(WASHINGTON) — Despite calling for a ban on foreign lobbying, in which Americans lobby lawmakers and the public for foreign interests, Republican 2024 presidential hopeful Nikki Haley has raised tens of thousands of dollars in political donations from foreign lobbyists, disclosure reports show.
The U.S. ambassador to the U.N. under the Trump administration, Haley has recently been campaigning on her opposition to foreign lobbying, saying that embassies — and not private consultants or lobbyist agents — should represent foreign interests in the U.S.
Banning foreign lobbying has been part of her stump speech against aid to foreign countries, especially money she suggests is going to countries whose interests seem to be at odds with those of the United States.
“The first thing we have to do is stop giving money to countries that hate America,” Haley said during a town hall in Iowa in April.
“All these lobbyists that get paid from foreign entities to lobby Congress — outlaw all foreign lobbying whatsoever,” Haley said. “That’s what embassies are for.”
She then took it to Twitter the next day, writing, “Ban all foreign lobbying.”
Later in the month, she told a town hall in New Hampshire, “We will stop lobbyists, foreign lobbyists, in our country. That’s what embassies are for. We are not going to allow Americans to lobby for foreign countries. If an ambassador wants something, an ambassador can ask for it, but no more lobbying of Congress for foreign entities.”
But Haley’s rhetoric hasn’t stopped her from raising funds from supporters that are currently or formerly registered agents working for foreign entities. Under United States FARA laws, as part of the Foreign Agents Registration Act, individuals and entities acting as an agent of a foreign client are required to register with the Department of Justice.
One of Haley’s top fundraisers, Oswaldo Palomo, the managing director of D.C.-based consulting firm Chartwell Strategy Group, is himself a registered foreign agent.
Palomo so far this year has contributed a total of $6,600 to Haley’s joint fundraising committee, which raises money for her presidential campaign and her leadership PAC, Stand for America, according to campaign disclosures filed with the Federal Election Commission.
According to FARA registration records, Palomo represents a number of foreign entities, including the government of Georgia in Eastern Europe, which he had worked for at least since 2018, and the Social Democratic Party of Romania, one of his more recent clients. Each of those clients pays him between $35,000 and $40,000 each month, and he has reported making contacts with hundreds of U.S. lawmakers in the course of his lobbying, FARA filings show.
Palomo also represents the Israeli cyberintelligence firm NSO Group, and the partially state-owned Chinese information technology company iFLYTEK, and has previously also worked for the government of Kosovo.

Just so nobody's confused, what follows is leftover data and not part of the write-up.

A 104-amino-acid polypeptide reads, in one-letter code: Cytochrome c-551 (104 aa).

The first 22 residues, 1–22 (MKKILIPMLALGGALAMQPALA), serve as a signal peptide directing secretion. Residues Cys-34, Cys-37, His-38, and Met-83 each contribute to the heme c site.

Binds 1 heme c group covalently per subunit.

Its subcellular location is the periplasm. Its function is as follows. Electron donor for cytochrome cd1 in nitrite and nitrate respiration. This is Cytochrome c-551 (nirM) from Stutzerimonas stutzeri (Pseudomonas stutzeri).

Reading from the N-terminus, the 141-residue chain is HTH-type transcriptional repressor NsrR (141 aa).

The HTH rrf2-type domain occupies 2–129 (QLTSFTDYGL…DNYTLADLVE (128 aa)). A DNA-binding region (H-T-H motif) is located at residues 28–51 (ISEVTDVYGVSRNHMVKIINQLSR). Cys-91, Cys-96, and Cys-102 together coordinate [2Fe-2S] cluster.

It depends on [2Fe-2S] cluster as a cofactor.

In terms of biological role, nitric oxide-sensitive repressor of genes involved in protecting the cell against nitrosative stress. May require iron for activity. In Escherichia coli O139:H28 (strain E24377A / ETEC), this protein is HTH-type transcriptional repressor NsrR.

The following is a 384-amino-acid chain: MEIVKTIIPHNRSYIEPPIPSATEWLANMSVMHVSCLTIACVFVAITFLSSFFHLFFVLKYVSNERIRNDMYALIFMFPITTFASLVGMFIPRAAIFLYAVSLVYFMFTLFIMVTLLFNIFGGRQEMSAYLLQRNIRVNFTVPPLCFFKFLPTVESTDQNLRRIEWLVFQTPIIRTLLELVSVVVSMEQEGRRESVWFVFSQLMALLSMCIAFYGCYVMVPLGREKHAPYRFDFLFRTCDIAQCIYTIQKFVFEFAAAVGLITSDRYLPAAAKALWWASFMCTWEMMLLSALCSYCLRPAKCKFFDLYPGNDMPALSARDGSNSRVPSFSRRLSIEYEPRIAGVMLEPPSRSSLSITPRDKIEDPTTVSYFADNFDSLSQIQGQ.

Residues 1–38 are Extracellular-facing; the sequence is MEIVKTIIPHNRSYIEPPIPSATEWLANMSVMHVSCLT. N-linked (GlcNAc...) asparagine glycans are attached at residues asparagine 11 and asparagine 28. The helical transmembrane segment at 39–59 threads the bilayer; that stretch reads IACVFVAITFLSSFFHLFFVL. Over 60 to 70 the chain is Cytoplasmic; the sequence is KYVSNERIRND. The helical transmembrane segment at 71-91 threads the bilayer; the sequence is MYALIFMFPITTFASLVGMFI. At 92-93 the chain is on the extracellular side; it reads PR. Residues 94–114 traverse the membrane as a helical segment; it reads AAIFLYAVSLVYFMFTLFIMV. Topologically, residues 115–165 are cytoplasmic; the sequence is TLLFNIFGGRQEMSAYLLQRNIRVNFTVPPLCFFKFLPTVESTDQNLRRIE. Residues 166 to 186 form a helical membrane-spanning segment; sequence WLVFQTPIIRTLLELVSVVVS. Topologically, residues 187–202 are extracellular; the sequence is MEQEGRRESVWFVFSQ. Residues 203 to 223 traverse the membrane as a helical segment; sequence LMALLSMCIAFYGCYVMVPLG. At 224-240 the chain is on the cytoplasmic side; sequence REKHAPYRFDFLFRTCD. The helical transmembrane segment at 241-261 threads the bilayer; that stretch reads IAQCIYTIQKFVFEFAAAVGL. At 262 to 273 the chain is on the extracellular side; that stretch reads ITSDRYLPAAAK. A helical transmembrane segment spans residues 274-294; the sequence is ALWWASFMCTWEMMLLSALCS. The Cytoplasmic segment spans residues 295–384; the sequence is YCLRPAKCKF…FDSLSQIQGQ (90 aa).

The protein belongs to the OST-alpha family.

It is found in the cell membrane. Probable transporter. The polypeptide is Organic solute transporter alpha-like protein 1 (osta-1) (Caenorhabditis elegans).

Palomo’s work has brought him hundreds of thousands of dollars from each of his foreign clients over the last six months, according to filings.
Despite Haley’s calls for a ban on foreign lobbying, Palomo has been a vocal supporter of the presidential hopeful, often touting her fundraising success.
Like Palomo, David Horton Wilkins, who was U.S. ambassador to Canada under President George W. Bush and is now a registered foreign agent, donated $6,600 to Haley’s joint fundraising committee, according to disclosure filings. Previously a member of the South Carolina House of Representatives, the longtime Haley ally led her transition team when she was first elected the governor of South Carolina in 2010.
Now a partner at Nelson Mullins Riley and Scarborough, Wilkins has been a registered agent for the Canadian provinces of Saskatchewan and Nova Scotia for more than a decade, meeting with numerous members of Congress and representing the provinces’ interests over the years, FARA records show.
Another Haley donor, Alexandra Scott Amorosi, whose LinkedIn profile says she worked at the public relations firm Ketchum, is a former registered foreign agent who between 2011 and 2014 represented the Russian Federation, as well as a Russian majority state-owned energy company called Gazprom and the Saudi Arabian General Investment Authority, providing media relations and communications services, according to foreign lobbying records. She has not renewed her foreign agent registration since 2014.
Haley’s campaign did not respond to a request for comment by ABC News.
Palomo declined to comment when contacted by ABC News, while Wilkins and Amorosi could not be reached for comment.
Although federal election laws prohibit foreign nationals from making donations to U.S. political campaigns, lobbyists who are U.S. citizens representing foreign interests are allowed to do so, and it’s a common practice especially at the federal level.
During the 2020 presidential election cycle, more than $33.5 million in federal political contributions came from foreign lobbyists, including at least $8.5 million from FARA-registered agents, and $25 million from lobbyists who were registered under the Lobbying Disclosure Act while representing foreign clients with U.S. subsidiaries, according to FEC disclosure reports.
“It is not uncommon for presidential contenders to make promises rejecting campaign contributions from foreign lobbyists before ultimately accepting them — though some politicians have refunded money from foreign lobbyists after media backlash,” Anna Massoglia, editorial and investigations manager at the nonpartisan research group OpenSecrets.org, told ABC News.
Even if a candidate swears off campaign contributions directly from foreign lobbyists, those lobbyists may route funds to outside groups like nonprofits or super PACs supporting the candidates, Massoglia said.
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